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The administration of an incentive system can be complex. As with any control system, standards have to be established and results must be measured. For many jobs, the standards and measures are too imprecise or costly to develop. This means that the incentive system may result in inequities. For example, sometimes workers make more money than do their supervisors, who are on salary~Or employees may not achieve the standard because of uncontrollable forces such as machine breakdowns and other work delays.

Unions often resist incentive systems because they prefer seniority-based reards ‘and fear that increased productivity may mean layoffs among their members. They also worry that management will later raise the standard, and employees will have to work harder in the future for the same pay. This fear of a speedup often leads to peer pressure against anyone who exceeds the group’s output norms. The advantages of the incentive system are essentially lost when peer pressu~ restricts output. .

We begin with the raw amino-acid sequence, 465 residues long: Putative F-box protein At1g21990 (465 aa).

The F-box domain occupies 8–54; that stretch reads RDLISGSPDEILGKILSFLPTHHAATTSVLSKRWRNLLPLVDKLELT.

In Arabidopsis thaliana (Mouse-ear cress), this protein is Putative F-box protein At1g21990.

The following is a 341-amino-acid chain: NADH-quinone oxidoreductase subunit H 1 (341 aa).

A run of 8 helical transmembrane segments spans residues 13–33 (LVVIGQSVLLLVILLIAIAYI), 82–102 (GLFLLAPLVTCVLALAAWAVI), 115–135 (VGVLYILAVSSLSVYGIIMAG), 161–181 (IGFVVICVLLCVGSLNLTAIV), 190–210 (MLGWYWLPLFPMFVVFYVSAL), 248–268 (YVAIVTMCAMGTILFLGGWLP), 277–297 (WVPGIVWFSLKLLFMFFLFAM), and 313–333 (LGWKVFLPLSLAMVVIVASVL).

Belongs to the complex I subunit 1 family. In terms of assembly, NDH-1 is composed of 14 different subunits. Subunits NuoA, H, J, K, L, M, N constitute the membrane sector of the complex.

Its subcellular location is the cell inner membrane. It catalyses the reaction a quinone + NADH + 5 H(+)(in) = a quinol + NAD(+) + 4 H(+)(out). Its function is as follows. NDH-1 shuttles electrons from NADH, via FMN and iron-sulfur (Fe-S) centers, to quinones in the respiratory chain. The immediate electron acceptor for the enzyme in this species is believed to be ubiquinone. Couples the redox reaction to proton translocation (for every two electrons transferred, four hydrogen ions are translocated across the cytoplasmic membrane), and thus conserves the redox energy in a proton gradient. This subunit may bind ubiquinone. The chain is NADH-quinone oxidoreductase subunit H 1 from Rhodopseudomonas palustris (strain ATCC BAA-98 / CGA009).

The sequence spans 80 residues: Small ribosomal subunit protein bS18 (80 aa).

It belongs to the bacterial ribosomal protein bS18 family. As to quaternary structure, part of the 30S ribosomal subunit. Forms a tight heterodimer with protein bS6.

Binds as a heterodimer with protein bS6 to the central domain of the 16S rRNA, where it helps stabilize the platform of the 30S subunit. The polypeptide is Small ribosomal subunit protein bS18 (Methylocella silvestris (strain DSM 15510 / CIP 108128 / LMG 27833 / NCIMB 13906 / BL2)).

Who should compute the payout? Should the payout be included with the regular paycheck, or should it be a separate payment? Should payments be made frequently to quickly relate performance to pay, or should payouts be larger and less frequent? These and other questions must be answered in designing nontraditional plans. The answers depend on the purpose, eligibility, coverage, and payout standards for each form of nonstandard compensation. When employees can estimate the additional income from their work effort or results-for example, when a real estate agent can estimate a sales commission- greater confidence exists that the payout is correct. Including the extra income in the regular paycheck may dilute its impact because it is not separated from regular wages or salaries and is diminished by payroll deductions such as taxes. Payouts should follow performance as quickly as is administratively feasible. Here the goal is quick reinforcement. However, daily or weekly payouts may be so small that they provide little incentive for extra effort. ‘

Posted on September 4, 2014 in Incentives and Gain sharing

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